What netbooks, touchscreen devices, haptics, TV widgets, and cheap video cameras mean for the future of digital advertising.
Looking at the recent CES show through the lens of a digital marketer, I feel compelled to offer my perspective. Noticeably smaller crowds made both Vegas in general and the show floor itself a little bit easier to navigate. Transportation didn't required a half-hour wait. Still, three full days of walking the floor wasn't nearly enough to see everything. I uncovered a few interesting trends, though.
Netbooks Generate Hype
The gadget blogs have been all over this one, noting this new class of mini-laptop fills a void between existing small laptops and ultra-portable mobile PCs and mobile phones. Growth in this category, combined with an increase in Web use via mobile phones, is yet another indicator of the dawn of ubiquitous computing and hyper-connectivity.
For marketers, however, it means additional fragmentation in graphic capabilities, processor speed, screen resolution, and orientation. Sites, experiences, and ads developed for the Web will need to account for these new device categories and screen capabilities. That ultra-slick Flash site, for example, may not be all that slick on a tiny netbook with a relatively slow processor. It is yet another device in a parade of newly connected platforms that we must consider and develop for. Liquid assets that can move seamlessly from screen to screen will be key and may require a reinvention in concept and user-experience development processes.
Natural User Interface Revolution?
CES 2008 brought an explosion of touchscreen phones as manufacturers ramped up to compete with the iPhone. This year brought continued proliferation, ranging from LG's Dick Tracy-style wrist phones to an entire section of desktop PCs featuring touch interfaces at the Hewlett-Packard booth. I watched as a couple of businessmen struggled to navigate the HP Web site using the touch interface. I wasn't surprised at the struggle but rather at the fact that HP hadn't developed specific experiences optimized for the touchscreen. To be fair, there may have been some touch-specific sites available, just not that I saw during the few minutes I was in the booth. It was a perfect illustration of the need to change site design to accommodate the switch from mouse to fingers. The poor guys had difficulty clicking on text links and working drop-down menus, mostly because the type was too small for finger clicking. A variety of sites have developed versions specifically for the iPhone, and many of those best practices will translate to touch interfaces on other platforms. Think bigger buttons and links. There's also no touch equivalent (yet) for a mouseover state, so interfaces that change or expand on rollover will need to adapt.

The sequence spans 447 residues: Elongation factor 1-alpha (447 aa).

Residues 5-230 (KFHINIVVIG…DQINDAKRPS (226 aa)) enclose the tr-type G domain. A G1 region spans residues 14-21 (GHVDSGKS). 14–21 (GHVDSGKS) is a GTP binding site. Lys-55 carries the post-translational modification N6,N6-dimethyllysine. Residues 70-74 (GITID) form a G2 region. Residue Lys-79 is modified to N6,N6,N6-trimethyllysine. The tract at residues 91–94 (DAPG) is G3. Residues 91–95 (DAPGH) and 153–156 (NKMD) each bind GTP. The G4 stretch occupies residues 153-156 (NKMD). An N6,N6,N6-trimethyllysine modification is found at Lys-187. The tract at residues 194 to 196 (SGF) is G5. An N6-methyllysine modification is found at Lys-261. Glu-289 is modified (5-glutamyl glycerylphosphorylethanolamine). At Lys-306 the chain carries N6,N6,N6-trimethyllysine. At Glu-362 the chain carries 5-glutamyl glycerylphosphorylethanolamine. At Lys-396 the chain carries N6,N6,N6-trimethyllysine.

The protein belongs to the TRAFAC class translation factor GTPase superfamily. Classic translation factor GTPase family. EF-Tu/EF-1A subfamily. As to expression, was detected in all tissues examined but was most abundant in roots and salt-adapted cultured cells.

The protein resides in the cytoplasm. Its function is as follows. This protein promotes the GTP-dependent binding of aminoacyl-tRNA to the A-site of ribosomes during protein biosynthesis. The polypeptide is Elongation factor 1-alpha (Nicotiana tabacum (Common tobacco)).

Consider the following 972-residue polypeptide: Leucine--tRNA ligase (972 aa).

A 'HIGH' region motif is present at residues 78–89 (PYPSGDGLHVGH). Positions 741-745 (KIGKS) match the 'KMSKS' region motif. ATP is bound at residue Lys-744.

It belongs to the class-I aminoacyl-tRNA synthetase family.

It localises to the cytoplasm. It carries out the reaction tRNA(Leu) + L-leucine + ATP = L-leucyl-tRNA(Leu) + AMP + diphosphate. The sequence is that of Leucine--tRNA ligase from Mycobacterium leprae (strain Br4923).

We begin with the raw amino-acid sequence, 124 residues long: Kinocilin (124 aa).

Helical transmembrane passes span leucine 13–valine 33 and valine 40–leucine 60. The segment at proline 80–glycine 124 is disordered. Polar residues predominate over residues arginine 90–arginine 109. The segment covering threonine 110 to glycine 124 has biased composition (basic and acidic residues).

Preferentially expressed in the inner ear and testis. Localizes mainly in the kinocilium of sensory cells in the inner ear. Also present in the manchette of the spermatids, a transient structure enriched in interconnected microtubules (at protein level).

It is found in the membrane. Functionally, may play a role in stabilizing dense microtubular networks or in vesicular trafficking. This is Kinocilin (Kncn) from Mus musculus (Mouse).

One possibility is that gestures will replace mouseovers and the like. One could imagine the multi-finger touch gestures that Apple rolled out on its newest laptop lines applying to this scenario. Open-air gesture recognition received its fair share of attention at the show as well. Hitachi demonstrated an impressive system of intuitive gesture controls for a home entertainment system, while several other booths featured other gesture-based experimentation.
Haptics Are Happening